WTC VIEW at Allens Lane Theater: Rarely Produced, Must Be Seen

by Dominic Santos

I was in seventh grade, sitting in my social studies class when I found out that a plane had hit The World Trade Center. To be honest, I didn’t quite know what The World Trade Center was. To me it was just “another building” in New York City. It’s amazing how a tragedy can educate you and change you at the same time.

Joseph Nevin (Eric) and Patrick Alicarlo (Alex) in a scene from Allens Lane Theater's production of WTC VIEW, running in Philadelphia through March 26.

WTC VIEW at Allens Lane Theater brought me back to that same social studies class, and the same feelings I had then sitting at my desk, occurred at the table where I was sitting watching this play; a play about Eric, a young man living in SoHo, who places an online ad for a roommate in the Village Voice on September 10, 2001. The ad states the apartment has a view of the WTC. On the 12th, he gets five messages. Over the course of the next two weeks, he has trouble finding a new roommate in the aftermath of the terrorists’ attacks on New York, while at the same time, struggling to keep his mental balance. The play focuses on the people that come to view the apartment and their experience of the day that changed the nation.

The production features seven fine actors. Joseph Nevin plays the roommate seeking, emotionally unstable, Eric. His great presence accompanied by fine technique, help him give a stellar performance. I love watching actors that don’t seem like they’re acting. They are just living in each moment and Mr. Nevin was definitely present and relished those moments. Shelli Pentimall Bookler plays Eric’s witty uptown friend, Josie. Josie supplies a lot of the comedy that lightens up the heavy melancholic atmosphere that surrounds the play and the theater for that matter. Ms. Pentimall Bookler did justice to the part. She had excellent comedic timing and and great depth. The chemistry between her and Nevin was the strongest for me and I enjoyed watching their scenes together the most. Patrick Alicarlo plays Alex, a prospective roommate who comes to check out the apartment. Mr. Alicarlo was a delight. His monologue about his experience on the tragic day was a highlight and I admired his delivery.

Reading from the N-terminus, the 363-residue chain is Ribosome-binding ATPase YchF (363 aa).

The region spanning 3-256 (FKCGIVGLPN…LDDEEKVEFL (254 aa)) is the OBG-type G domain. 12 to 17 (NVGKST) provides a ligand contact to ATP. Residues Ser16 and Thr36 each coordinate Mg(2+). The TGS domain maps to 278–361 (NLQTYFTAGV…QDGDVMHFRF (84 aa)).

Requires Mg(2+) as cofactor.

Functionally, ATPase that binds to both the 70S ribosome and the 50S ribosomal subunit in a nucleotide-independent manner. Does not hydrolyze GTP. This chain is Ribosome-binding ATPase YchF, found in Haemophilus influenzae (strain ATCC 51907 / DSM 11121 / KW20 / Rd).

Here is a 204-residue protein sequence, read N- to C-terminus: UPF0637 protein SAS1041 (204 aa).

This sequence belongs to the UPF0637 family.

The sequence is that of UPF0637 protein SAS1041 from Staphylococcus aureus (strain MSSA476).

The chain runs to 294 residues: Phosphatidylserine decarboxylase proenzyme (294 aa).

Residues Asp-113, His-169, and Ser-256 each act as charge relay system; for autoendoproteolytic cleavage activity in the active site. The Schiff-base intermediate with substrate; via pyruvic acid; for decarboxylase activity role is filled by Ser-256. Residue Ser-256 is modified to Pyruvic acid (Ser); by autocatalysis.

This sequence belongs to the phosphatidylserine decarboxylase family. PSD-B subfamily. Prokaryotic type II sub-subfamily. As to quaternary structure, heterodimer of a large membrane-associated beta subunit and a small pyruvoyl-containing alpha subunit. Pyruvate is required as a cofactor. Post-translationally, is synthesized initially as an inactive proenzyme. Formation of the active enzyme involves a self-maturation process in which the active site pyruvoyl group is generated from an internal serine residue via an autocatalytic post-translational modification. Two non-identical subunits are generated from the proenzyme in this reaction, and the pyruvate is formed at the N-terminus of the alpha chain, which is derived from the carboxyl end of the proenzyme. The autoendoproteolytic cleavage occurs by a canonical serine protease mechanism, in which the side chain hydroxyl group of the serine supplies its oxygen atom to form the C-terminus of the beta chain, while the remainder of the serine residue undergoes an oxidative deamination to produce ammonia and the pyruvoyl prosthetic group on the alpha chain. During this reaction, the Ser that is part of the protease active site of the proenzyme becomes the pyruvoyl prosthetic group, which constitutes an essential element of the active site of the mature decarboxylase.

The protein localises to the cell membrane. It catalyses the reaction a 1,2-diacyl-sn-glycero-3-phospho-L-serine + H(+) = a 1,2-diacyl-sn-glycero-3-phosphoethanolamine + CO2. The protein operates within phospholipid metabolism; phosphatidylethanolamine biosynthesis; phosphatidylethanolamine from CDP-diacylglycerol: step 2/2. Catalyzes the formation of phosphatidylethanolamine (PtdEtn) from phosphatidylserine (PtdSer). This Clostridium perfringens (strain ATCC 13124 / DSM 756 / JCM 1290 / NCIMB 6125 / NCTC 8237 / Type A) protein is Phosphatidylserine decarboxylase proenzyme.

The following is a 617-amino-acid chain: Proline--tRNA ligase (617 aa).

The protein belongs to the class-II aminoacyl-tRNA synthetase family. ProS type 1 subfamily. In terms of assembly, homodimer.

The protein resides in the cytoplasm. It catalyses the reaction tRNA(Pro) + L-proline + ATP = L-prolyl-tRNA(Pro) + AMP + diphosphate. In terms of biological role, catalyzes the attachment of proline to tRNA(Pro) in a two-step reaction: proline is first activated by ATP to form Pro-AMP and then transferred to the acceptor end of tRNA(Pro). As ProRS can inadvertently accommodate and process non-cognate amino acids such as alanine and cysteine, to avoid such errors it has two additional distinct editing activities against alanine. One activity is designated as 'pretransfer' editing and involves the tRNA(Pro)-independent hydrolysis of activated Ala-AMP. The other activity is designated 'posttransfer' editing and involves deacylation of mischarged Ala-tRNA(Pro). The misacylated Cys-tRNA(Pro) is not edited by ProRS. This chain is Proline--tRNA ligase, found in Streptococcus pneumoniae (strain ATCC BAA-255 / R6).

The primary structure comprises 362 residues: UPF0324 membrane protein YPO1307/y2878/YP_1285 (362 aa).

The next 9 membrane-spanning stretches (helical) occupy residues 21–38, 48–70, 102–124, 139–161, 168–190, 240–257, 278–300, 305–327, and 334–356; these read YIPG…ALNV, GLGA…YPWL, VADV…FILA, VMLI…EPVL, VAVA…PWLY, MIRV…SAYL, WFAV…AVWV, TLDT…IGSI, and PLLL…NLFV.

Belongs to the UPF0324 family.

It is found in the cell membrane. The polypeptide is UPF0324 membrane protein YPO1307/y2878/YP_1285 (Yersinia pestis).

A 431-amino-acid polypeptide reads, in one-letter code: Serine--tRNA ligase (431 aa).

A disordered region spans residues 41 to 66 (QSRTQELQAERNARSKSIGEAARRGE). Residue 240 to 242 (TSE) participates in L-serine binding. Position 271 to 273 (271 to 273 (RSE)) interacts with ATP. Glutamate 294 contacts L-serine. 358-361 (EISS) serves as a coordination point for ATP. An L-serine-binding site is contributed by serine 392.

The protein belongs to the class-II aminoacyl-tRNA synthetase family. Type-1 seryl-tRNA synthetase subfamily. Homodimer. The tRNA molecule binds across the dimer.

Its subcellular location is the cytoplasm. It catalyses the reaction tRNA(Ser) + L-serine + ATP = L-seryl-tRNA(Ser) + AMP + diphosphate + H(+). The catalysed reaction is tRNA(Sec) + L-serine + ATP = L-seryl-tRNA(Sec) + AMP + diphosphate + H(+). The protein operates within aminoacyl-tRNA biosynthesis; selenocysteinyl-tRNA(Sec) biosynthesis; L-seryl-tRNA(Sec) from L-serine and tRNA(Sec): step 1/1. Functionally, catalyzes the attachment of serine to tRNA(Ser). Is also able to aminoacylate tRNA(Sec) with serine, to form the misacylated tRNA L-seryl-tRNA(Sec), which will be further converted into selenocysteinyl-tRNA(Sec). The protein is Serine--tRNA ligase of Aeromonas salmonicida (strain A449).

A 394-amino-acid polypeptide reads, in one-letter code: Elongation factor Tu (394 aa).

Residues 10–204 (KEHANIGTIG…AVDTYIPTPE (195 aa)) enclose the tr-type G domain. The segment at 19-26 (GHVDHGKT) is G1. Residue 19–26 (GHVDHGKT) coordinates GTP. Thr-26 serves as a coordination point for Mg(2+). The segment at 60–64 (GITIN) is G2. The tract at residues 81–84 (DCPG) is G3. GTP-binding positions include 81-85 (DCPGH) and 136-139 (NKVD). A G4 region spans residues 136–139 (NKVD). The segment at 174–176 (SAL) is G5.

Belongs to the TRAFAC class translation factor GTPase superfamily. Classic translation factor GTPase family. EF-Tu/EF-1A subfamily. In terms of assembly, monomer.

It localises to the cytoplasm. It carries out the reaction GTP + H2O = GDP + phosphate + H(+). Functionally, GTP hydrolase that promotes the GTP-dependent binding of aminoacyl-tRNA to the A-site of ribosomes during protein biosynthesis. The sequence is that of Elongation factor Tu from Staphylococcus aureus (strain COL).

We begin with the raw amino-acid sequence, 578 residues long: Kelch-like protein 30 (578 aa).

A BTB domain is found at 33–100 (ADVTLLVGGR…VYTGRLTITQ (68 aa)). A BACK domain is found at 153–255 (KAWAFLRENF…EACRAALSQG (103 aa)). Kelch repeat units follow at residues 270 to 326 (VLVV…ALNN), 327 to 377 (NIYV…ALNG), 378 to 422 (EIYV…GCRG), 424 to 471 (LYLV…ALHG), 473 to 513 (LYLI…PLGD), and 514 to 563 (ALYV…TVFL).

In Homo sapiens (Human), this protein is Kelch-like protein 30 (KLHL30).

T. Patrick Ryan does a beautiful job directing this important piece of work. Although I must admit, with a script that is so well written, the show seems to direct itself. (The play was brilliantly written by playwright and screen writer Brian Sloan.) My only problem was I had a difficult time understanding some of the pre-recorded voicemails. I thought it would have been pretty cool if the actors had acted out the voicemails instead but that’s just me being a sidewalk director.

Allens Lane Theater is producing one of the most important plays of the past decade. It’s quite a shame it’s not well known. (The play debuted at the NY Theater Fringe Festival in 2003 and was later made into a small independent film starring Michael Urie in 2005.) This is a play that needs to be seen by everyone and that needs to be produced a lot more often around the country, but for now, we are lucky enough to have it very well produced in our very own community.

by Brian Sloan
Directed by T. Patrick Ryan
March 11-26, 2011
Allens Lane Theater
601 Allens Lane
(Allens Lane and McCallum Street)
Philadelphia, PA 19119

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